• I am using my crock pot more. This week, I have used it every other day. I am literally using all of the fresh food in my house. I am not throwing anything away. If something looks like it is starting to go bad before I can “use” it, I am throwing it in the crock pot with anything I can to make a soup, stew, whatever just so I do not “lose” that item.
  • I made chicken breast with vegetables in my crock pot. It was the best piece of chicken I have ever had in my entire life. I will not bake or grill chicken again. Any time I have chicken in the future, I am going to cook it in the crock pot. Crock pot chicken is amazing.
  • My dish soap is also a “specialty” item due to multiple food allergies. I am very conscious of how much dish soap I am putting in the sink to wash dishes now.
  • I am unplugging everything when I am not actively using it. This includes the microwave and coffee pot. If they are unplugged, they are not drawing power.
  • Since I got my pixie haircut a year or so ago, I use less soap and shampoo. Again, all my soap and shampoo are specialty allergy-friendly items that come from one company in California. I am serious that if this goes on much longer and I cannot get a haircut, I may shave my head.
  • Kitty litter and trash bags. I use trash bags to line my cat pans for easier clean up. I am trying to reduce both the amount of kitty litter I use and the trash bags I am using for liners by scooping their cat pans more often. My trash hauler requires us to use 13-gallon clear trash bags, and those are difficult to obtain right now, both in-person and online. 

Anyone have any other suggestions for rationing or ways to reduce expenses when stuck at home?

Stay safe and well. 

The Toilet Paper Chronicles, Part 2

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We all know from the Toilet Paper Chronicles, Part 1, that people who have experienced homelessness or scarcity in life typically fall into one of two camps. You either end up as a minimalist or as  hoarder. For me, I am mostly a minimalist, but have a tendency to hoard toilet paper. I know what it is like to have to go without toilet paper for long periods of time.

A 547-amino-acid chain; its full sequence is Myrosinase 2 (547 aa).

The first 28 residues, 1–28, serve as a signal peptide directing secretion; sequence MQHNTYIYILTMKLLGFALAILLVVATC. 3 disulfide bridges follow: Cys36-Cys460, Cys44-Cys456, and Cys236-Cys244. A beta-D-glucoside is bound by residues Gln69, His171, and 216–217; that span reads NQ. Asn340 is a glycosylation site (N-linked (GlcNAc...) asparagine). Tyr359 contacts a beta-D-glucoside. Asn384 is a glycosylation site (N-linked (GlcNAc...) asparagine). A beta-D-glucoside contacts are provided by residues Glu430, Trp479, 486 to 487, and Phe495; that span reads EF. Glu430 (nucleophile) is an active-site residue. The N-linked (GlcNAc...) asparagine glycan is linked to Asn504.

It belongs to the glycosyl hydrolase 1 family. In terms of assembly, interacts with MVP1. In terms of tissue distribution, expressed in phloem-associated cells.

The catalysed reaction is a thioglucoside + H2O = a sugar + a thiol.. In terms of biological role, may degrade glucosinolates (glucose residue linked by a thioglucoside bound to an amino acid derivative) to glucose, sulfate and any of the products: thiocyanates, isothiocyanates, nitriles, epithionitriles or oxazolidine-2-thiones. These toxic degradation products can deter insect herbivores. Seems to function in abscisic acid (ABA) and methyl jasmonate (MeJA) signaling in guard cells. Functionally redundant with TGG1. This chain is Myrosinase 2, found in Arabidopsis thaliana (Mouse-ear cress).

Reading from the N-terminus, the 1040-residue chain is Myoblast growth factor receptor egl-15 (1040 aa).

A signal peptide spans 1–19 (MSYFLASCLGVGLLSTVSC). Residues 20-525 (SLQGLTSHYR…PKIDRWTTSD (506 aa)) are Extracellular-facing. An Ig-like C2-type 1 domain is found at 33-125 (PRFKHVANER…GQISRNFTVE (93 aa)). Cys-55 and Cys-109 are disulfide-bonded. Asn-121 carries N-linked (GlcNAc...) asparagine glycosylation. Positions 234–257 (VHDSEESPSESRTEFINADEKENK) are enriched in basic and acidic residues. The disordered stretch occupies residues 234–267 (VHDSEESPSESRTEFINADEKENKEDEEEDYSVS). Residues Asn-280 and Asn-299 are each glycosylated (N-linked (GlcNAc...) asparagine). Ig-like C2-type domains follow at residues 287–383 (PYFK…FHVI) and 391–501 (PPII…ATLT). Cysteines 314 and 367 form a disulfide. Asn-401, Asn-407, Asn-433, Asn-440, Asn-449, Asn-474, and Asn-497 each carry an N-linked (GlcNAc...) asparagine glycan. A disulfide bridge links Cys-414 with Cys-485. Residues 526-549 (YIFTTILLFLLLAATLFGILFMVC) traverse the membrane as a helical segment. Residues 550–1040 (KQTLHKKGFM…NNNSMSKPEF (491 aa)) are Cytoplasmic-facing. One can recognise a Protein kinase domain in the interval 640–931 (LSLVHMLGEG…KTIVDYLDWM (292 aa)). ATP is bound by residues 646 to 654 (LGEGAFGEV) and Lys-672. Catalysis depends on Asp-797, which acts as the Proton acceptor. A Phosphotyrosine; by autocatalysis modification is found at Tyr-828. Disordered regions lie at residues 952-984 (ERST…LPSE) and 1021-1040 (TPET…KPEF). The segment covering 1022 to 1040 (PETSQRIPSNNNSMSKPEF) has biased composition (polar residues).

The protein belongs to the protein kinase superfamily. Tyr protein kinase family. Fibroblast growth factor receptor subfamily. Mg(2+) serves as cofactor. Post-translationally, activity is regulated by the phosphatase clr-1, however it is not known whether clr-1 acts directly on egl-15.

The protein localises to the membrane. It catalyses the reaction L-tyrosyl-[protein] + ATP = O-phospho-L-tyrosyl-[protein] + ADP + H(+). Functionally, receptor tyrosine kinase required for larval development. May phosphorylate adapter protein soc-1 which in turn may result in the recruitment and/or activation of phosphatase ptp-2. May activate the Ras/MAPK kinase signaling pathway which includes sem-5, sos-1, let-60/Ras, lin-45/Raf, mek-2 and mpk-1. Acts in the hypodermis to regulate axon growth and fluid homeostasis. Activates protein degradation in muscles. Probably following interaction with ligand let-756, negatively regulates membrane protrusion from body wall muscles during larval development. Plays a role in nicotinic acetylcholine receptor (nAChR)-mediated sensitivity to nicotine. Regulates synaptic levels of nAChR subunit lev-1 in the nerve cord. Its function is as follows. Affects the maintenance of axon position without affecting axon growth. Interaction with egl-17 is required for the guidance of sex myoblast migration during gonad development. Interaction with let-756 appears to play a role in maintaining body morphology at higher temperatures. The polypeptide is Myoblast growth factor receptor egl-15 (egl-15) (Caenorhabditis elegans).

I was very surprised when I went to the grocery store this week and all of the toilet paper was gone. The shelves were bare. Now, I have enough toilet paper at home already to last me a few weeks. Yet I found the lack of toilet paper on store shelves to be downright alarming.

I still do not completely understand – why are people hoarding toilet paper? 

There were three things on my grocery list this week that I was unable to obtain because the shelf was empty. One of those items is a can of pineapple chunks. When I stood in the canned goods aisle, there was plenty of food on the shelves. The only hole in the entire row was the pineapple area. There was not a single can of pineapple at the grocery store. 

What gives? Why are people hoarding pineapple of all things? Don’t you want peaches or green beans or something? Why pineapple? I just wanted one can for a ham dish I am making this week. It does not make sense for me to buy an entire pineapple for one person, so I figured one can of pineapple chunks would be sufficient. Now, I can live without that can of pineapple. I am just amazed at what people are hoarding during this health crisis.